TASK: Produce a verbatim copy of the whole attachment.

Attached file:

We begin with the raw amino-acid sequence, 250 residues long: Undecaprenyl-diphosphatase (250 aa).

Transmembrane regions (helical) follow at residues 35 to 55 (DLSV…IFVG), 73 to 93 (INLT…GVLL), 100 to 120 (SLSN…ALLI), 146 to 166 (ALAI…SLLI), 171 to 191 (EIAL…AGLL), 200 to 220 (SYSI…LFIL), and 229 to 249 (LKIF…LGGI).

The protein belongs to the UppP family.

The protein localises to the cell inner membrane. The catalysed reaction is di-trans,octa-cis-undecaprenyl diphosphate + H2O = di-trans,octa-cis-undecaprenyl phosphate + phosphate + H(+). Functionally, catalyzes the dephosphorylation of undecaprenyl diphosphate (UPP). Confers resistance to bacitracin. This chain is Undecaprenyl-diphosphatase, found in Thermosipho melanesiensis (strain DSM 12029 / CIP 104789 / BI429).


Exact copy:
We begin with the raw amino-acid sequence, 250 residues long: Undecaprenyl-diphosphatase (250 aa).

Transmembrane regions (helical) follow at residues 35 to 55 (DLSV…IFVG), 73 to 93 (INLT…GVLL), 100 to 120 (SLSN…ALLI), 146 to 166 (ALAI…SLLI), 171 to 191 (EIAL…AGLL), 200 to 220 (SYSI…LFIL), and 229 to 249 (LKIF…LGGI).

The protein belongs to the UppP family.

The protein localises to the cell inner membrane. The catalysed reaction is di-trans,octa-cis-undecaprenyl diphosphate + H2O = di-trans,octa-cis-undecaprenyl phosphate + phosphate + H(+). Functionally, catalyzes the dephosphorylation of undecaprenyl diphosphate (UPP). Confers resistance to bacitracin. This chain is Undecaprenyl-diphosphatase, found in Thermosipho melanesiensis (strain DSM 12029 / CIP 104789 / BI429).